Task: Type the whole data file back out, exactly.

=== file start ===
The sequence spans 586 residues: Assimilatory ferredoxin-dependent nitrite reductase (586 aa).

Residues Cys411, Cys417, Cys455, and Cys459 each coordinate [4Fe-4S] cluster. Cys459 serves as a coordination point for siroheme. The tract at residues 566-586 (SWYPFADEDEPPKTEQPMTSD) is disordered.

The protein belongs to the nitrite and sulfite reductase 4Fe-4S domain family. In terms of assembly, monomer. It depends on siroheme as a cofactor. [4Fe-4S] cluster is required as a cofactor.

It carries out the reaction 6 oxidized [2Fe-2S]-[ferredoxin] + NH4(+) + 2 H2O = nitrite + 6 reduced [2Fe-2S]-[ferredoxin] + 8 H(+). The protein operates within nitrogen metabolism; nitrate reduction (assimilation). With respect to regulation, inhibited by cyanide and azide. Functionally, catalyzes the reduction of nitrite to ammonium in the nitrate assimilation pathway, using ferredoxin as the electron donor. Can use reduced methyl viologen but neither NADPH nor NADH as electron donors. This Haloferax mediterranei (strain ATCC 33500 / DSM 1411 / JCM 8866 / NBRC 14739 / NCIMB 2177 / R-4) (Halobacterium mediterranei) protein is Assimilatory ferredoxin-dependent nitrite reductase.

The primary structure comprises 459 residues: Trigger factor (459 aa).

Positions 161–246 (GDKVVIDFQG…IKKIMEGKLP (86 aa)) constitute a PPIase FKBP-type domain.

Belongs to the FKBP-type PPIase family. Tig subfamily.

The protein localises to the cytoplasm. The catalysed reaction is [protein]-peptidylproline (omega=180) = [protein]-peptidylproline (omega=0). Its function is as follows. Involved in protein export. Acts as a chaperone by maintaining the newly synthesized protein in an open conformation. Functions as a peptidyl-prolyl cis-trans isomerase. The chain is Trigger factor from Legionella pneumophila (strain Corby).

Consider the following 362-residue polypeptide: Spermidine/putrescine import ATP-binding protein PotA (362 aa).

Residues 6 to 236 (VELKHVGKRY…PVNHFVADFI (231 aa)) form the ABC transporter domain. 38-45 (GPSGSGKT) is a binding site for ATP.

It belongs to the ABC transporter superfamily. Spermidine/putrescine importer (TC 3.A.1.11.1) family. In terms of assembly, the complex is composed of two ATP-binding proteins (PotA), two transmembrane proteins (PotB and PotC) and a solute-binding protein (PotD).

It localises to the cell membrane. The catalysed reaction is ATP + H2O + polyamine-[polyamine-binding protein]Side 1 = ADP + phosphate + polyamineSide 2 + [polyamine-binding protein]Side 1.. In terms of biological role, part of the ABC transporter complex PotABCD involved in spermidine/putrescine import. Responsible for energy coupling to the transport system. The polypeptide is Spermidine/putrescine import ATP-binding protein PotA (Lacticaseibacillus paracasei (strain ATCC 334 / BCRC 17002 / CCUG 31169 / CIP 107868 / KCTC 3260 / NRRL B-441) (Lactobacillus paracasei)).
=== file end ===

The sequence spans 586 residues: Assimilatory ferredoxin-dependent nitrite reductase (586 aa).

Residues Cys411, Cys417, Cys455, and Cys459 each coordinate [4Fe-4S] cluster. Cys459 serves as a coordination point for siroheme. The tract at residues 566-586 (SWYPFADEDEPPKTEQPMTSD) is disordered.

The protein belongs to the nitrite and sulfite reductase 4Fe-4S domain family. In terms of assembly, monomer. It depends on siroheme as a cofactor. [4Fe-4S] cluster is required as a cofactor.

It carries out the reaction 6 oxidized [2Fe-2S]-[ferredoxin] + NH4(+) + 2 H2O = nitrite + 6 reduced [2Fe-2S]-[ferredoxin] + 8 H(+). The protein operates within nitrogen metabolism; nitrate reduction (assimilation). With respect to regulation, inhibited by cyanide and azide. Functionally, catalyzes the reduction of nitrite to ammonium in the nitrate assimilation pathway, using ferredoxin as the electron donor. Can use reduced methyl viologen but neither NADPH nor NADH as electron donors. This Haloferax mediterranei (strain ATCC 33500 / DSM 1411 / JCM 8866 / NBRC 14739 / NCIMB 2177 / R-4) (Halobacterium mediterranei) protein is Assimilatory ferredoxin-dependent nitrite reductase.

The primary structure comprises 459 residues: Trigger factor (459 aa).

Positions 161–246 (GDKVVIDFQG…IKKIMEGKLP (86 aa)) constitute a PPIase FKBP-type domain.

Belongs to the FKBP-type PPIase family. Tig subfamily.

The protein localises to the cytoplasm. The catalysed reaction is [protein]-peptidylproline (omega=180) = [protein]-peptidylproline (omega=0). Its function is as follows. Involved in protein export. Acts as a chaperone by maintaining the newly synthesized protein in an open conformation. Functions as a peptidyl-prolyl cis-trans isomerase. The chain is Trigger factor from Legionella pneumophila (strain Corby).

Consider the following 362-residue polypeptide: Spermidine/putrescine import ATP-binding protein PotA (362 aa).

Residues 6 to 236 (VELKHVGKRY…PVNHFVADFI (231 aa)) form the ABC transporter domain. 38-45 (GPSGSGKT) is a binding site for ATP.

It belongs to the ABC transporter superfamily. Spermidine/putrescine importer (TC 3.A.1.11.1) family. In terms of assembly, the complex is composed of two ATP-binding proteins (PotA), two transmembrane proteins (PotB and PotC) and a solute-binding protein (PotD).

It localises to the cell membrane. The catalysed reaction is ATP + H2O + polyamine-[polyamine-binding protein]Side 1 = ADP + phosphate + polyamineSide 2 + [polyamine-binding protein]Side 1.. In terms of biological role, part of the ABC transporter complex PotABCD involved in spermidine/putrescine import. Responsible for energy coupling to the transport system. The polypeptide is Spermidine/putrescine import ATP-binding protein PotA (Lacticaseibacillus paracasei (strain ATCC 334 / BCRC 17002 / CCUG 31169 / CIP 107868 / KCTC 3260 / NRRL B-441) (Lactobacillus paracasei)).